Pennsylvania is one of the only states in the nation in which we have a constitutional right to “pure water,” along with clean air and to the preservation of the natural, scenic, historic and esthetic values of the environment.
One of the leaders at the center of the Environmental Rights Amendment to the state constitution – passed 50 years ago this May – was Franklin Kury, a Sunbury native who rode a clean streams platform to the first of three terms in the Pennsylvania House of Representatives in 1966.
As for the evolution of threats to our waterways, Kury relayed that he’s noticed a change of source.
“Back then, much of what we dealt with were point discharge. In other words, if you were running a factory in Sunbury or Milton, and you wanted to pour stuff into the river, you did it through a pipe – that is a point discharge,” he said. “Now, we have more fertilizers and other things spread out over acres.”
Kury's career and efforts to protect the environment was notable to many over the years, including John L. Moore, a retired newspaperman and historian, of Northumberland.
“Franklin L. Kury was perhaps the most effective Harrisburg lawmaker I covered during my three-year stint as a legislative correspondent for Ottaway Newspapers in 1973-1975,” he said.
"He was an idealistic environmentalist who had an excellent sense of timing. Kury knew that during the 1970s many environmental issues had broad public support. He also realized that powerful special interest groups opposed legislative bills that called for regulating industrial practices that caused different types of pollution. Kury worked diligently to propose tough legislation, making reasonable compromises when necessary, but marshalling public support to pressure lawmakers reluctant to support his bill.”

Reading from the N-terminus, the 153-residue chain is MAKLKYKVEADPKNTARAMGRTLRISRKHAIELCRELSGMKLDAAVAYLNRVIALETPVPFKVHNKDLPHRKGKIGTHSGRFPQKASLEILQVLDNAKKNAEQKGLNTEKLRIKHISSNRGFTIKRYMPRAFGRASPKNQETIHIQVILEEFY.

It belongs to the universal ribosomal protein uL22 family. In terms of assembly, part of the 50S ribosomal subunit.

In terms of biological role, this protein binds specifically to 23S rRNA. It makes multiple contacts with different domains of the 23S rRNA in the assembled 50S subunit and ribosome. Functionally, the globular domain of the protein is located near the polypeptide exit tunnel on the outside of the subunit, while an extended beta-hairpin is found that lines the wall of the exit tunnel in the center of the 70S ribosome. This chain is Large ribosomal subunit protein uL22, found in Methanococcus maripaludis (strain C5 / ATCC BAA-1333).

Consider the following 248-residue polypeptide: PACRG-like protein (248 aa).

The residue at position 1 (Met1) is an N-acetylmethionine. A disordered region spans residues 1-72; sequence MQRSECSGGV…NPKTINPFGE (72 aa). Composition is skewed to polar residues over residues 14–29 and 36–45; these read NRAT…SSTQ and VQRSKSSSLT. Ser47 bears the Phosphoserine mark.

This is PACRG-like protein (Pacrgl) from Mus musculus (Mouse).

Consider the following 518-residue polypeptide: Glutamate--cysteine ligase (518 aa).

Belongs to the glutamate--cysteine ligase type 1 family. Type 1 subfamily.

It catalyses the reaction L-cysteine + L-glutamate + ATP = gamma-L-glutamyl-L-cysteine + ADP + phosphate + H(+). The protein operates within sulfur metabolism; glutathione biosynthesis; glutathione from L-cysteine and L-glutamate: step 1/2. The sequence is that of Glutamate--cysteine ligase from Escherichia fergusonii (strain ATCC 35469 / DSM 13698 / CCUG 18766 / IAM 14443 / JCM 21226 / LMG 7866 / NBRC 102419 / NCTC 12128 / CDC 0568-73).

Kury’s passion for the outdoors began early, growing up along the river near Sunbury, and via Boy Scouts.
“I was a nature instructor at the Boy Scout camp in Union County,” he said. “I was the only guy in the whole troop who thought Bird Study was an easy merit badge.”
He eventually pursued a career in law, opening a practice in Sunbury.
“Basse Beck came to see me looking for legal help on a pro bono basis looking over his Clean Streams bill. I was just a new lawyer in town and wanted to get clients. Beck was a possibility,” he said. “I’d say it turned out pretty well.”
For more information about Kury and his new book, visit www.FranklinKury.com
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John Zaktansky is an award-winning journalist and avid promoter of the outdoors who loves camping, kayaking, fishing and hunting with the family.